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Carr-Davis v. Bristol-Myers Squibb Co.


December 30, 2009


The opinion of the court was delivered by: Wolfson, District Judge


This matter comes before the Court on a motion to dismiss pursuant to Rules 12(b)(6) and 9(b) of the Federal Rules of Civil Procedure brought by defendants Bristol Myers-Squibb Company, Sanofi-Aventis U.S., L.L.C., Sanofi-Aventis U.S., Inc., and Sanofi-Synthelabo, Inc., (collectively, "Defendants"). Plaintiff Julie Carr-Davis ("Plaintiff"), as surviving spouse and administratrix of the Estate of Ralph R. Carr ("Decedent"), brings the instant suit on behalf of Decedent against Defendants because she alleges that Decedent suffered injuries as a result of Defendants' unlawful conduct in connection with the design, development, manufacture, testing, packaging, promoting, marketing, distributing, labeling and sale of the prescription drug Plavix. In that respect, Plaintiff's First Amended Complaint ("Amended Complaint") asserts various Missouri state and common law claims against Defendants. In the present matter, Defendants move to dismiss Count V, i.e., negligent misrepresentation claim and Count VI, i.e., fraud claim pursuant to the Missouri Merchandising Practices Act, Mo. Ann. Stat. § 407.010, et seq. For the reasons that follow, Plaintiff's negligent misrepresentation claim is dismissed without prejudice and the motion to dismiss as to the fraud claim is denied.


I. Procedural History

On March 8, 2007, Plaintiff, a Missouri resident, filed a Complaint against Defendants asserting claims under the New Jersey Products Liability Act, N.J.S.A. 2A:58C-1, et seq., the New Jersey Consumer Fraud Act, N.J.S.A. 56:8-1, et seq., the New Jersey Punitive Damages Act, N.J.S.A. 2A:15-5.9, et seq., the New Jersey Uniform Commercial Code, N.J.S.A. 12A:2-313, and the common law of the State of New Jersey, invoking this Court's diversity jurisdiction. (March 8, 2007 Complaint ¶¶ 6-8.) Plaintiff is one of the individual claimants*fn1 that lodged separate complaints*fn2 against Defendants in this district between October 2006 and March 2007, invoking this Court's diversity jurisdiction and asserting similar claims under New Jersey law based upon injuries allegedly suffered as a result of Defendants' alleged negligent and wrongful conduct in connection with the design, development, manufacture, testing, packaging, promoting, marketing, distributing, labeling and/or the sale of Plavix. Id. A brief recitation of the procedural history in the related matters is necessary to a full understanding of the prolonged procedural history in this matter.

In January 2007, prior to the filing of the instant action, Defendants filed motions to dismiss pursuant to Fed.R.Civ.P. 12(b)(6) in the matters of Hall v. Bristol-Myers Squibb, No. 06-CV-5203 (hereinafter, "Hall"), and Skilstaff v. Bristol-Myers Squibb, No. 06-CV-4965 (hereinafter, "Skilstaff")*fn3 , and indicated their intention to file similar motions in the other Plavix cases pending before this Court. In March 2007, this Court, without objection from the parties, administratively terminated Defendants' motions in Hall and Skilstaff having determined that two cases then pending before the New Jersey Supreme Court addressed the central issues to be decided by this Court on Defendants' motions to dismiss. The parties further agreed that all Plavix cases filed in this district be held in abeyance. Following the issuance of the New Jersey Supreme Court's decisions in Rowe v. Hoffman-LaRoche, 189 N.J. 615 (2007), and International Union of Operating Engineers, Local #68 v. Merck, 192 N.J. 372 (2007), the plaintiff in Skilstaff voluntarily dismissed the action and this Court granted Defendants' request to file a single omnibus motion to dismiss applicable to all personal injury Plavix lawsuits then pending in this district.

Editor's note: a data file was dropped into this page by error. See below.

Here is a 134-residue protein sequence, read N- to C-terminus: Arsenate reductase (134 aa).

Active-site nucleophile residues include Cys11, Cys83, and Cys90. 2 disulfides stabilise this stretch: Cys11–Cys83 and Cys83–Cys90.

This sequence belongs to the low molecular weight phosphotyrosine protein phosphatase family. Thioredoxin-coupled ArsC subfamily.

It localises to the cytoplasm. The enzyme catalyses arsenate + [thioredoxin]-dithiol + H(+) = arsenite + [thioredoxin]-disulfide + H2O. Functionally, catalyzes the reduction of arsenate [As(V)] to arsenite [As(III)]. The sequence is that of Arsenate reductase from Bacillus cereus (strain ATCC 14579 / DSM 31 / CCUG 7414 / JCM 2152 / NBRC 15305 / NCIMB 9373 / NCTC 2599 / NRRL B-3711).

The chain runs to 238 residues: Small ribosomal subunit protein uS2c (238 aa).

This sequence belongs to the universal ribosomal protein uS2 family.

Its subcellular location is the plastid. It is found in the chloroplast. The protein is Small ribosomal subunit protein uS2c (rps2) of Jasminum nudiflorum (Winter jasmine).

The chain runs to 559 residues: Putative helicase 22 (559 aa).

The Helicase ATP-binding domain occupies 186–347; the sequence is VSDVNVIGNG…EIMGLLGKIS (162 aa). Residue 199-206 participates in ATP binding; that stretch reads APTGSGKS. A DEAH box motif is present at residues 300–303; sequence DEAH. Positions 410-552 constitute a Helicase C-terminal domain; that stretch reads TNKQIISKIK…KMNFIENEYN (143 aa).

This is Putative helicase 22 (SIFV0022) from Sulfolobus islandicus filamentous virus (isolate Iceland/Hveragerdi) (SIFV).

One of the main issues to be determined by this Court in the omnibus motion was the federal preemption of the plaintiffs' individual state law claims. In February 2008, however, in light of the fact that the Third Circuit had pending two separate cases, Colacicco v. Apotex, Inc., and McNellis ex. rel. DeAngelis v. Pfizer, Inc., on its docket regarding substantially similar preemption issues, as did the United States Supreme Court, Levine v. Wyeth, this Court administratively terminated the personal injury Plavix cases pending in this district and permitted plaintiffs to re-file amended complaints in the event there were viable claims after the decisions from the Higher Courts. Following the issuance of the Supreme Court's decision in Levine v. Wyeth, __ U.S. __, 129 S.Ct. 1187, 173 L.Ed. 2d 51 (2009), this Court reinstated the closed cases and, on May 1, 2009, each of the plaintiffs filed an amended complaint. In the amended complaints, each individual plaintiff brought claims under the laws of the states in which they reside, rather than New Jersey, as originally plead. Thereafter, Defendants moved to dismiss certain counts of the amended complaint filed by each individual plaintiff. It is the Defendants' motion to dismiss Counts V and VI with regard to this Plaintiff that this Court now considers.

II. Factual Background

The following version of events assumes Plaintiff's allegations in the Amended Complaint to be true because Defendants move pursuant to Fed. Civ. R. P. 12(b)(6). The Court will recount only those facts relevant to this Motion.